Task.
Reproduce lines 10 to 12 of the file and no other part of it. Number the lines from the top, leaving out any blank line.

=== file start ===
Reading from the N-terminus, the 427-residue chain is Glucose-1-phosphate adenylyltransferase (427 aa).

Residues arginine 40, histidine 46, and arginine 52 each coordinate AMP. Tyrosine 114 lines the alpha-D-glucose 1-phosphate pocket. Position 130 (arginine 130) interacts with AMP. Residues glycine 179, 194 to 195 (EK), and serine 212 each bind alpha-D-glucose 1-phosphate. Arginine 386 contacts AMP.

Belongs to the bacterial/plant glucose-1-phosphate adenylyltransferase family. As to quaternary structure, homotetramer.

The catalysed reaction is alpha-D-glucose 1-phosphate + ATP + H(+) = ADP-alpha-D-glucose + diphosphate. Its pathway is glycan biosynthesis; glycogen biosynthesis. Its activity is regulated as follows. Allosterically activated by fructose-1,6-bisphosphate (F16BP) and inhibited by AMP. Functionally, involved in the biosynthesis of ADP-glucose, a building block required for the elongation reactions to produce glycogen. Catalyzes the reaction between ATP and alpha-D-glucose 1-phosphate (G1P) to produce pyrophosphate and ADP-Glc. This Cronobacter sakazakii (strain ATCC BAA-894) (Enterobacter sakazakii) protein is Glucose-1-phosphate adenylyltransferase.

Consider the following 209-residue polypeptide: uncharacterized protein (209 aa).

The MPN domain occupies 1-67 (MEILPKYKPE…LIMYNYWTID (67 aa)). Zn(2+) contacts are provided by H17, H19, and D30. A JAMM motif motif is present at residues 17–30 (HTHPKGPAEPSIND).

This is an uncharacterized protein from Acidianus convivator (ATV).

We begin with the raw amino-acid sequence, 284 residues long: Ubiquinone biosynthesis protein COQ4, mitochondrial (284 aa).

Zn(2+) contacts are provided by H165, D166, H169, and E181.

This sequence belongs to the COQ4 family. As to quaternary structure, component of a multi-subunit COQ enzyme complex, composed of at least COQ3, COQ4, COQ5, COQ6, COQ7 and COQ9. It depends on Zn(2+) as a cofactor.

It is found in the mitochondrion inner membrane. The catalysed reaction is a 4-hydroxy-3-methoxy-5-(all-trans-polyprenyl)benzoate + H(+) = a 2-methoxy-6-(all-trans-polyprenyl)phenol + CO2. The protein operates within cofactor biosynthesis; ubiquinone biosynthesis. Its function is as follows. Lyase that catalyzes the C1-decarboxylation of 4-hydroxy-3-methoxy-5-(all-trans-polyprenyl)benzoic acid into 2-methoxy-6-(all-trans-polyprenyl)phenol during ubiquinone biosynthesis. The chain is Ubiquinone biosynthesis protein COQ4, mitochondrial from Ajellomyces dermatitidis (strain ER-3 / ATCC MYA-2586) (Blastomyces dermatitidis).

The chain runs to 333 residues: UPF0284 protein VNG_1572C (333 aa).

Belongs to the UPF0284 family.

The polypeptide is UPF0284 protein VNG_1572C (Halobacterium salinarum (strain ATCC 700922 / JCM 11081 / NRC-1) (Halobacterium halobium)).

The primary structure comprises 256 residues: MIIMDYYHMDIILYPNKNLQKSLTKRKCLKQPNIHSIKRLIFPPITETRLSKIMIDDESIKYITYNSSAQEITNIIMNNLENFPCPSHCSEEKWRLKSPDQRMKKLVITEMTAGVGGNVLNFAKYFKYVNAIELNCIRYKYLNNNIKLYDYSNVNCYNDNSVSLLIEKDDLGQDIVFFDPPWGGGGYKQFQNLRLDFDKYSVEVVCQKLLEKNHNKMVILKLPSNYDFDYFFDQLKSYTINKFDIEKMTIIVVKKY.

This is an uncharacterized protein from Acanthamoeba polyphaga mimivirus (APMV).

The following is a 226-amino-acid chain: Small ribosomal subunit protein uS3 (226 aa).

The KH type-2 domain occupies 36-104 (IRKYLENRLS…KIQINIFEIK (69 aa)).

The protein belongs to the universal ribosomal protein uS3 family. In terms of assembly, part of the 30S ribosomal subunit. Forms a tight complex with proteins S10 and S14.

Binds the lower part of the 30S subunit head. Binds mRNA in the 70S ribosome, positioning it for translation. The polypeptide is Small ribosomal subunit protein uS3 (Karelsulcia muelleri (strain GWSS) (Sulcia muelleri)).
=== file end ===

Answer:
This sequence belongs to the COQ4 family. As to quaternary structure, component of a multi-subunit COQ enzyme complex, composed of at least COQ3, COQ4, COQ5, COQ6, COQ7 and COQ9. It depends on Zn(2+) as a cofactor.

It is found in the mitochondrion inner membrane. The catalysed reaction is a 4-hydroxy-3-methoxy-5-(all-trans-polyprenyl)benzoate + H(+) = a 2-methoxy-6-(all-trans-polyprenyl)phenol + CO2. The protein operates within cofactor biosynthesis; ubiquinone biosynthesis. Its function is as follows. Lyase that catalyzes the C1-decarboxylation of 4-hydroxy-3-methoxy-5-(all-trans-polyprenyl)benzoic acid into 2-methoxy-6-(all-trans-polyprenyl)phenol during ubiquinone biosynthesis. The chain is Ubiquinone biosynthesis protein COQ4, mitochondrial from Ajellomyces dermatitidis (strain ER-3 / ATCC MYA-2586) (Blastomyces dermatitidis).

The chain runs to 333 residues: UPF0284 protein VNG_1572C (333 aa).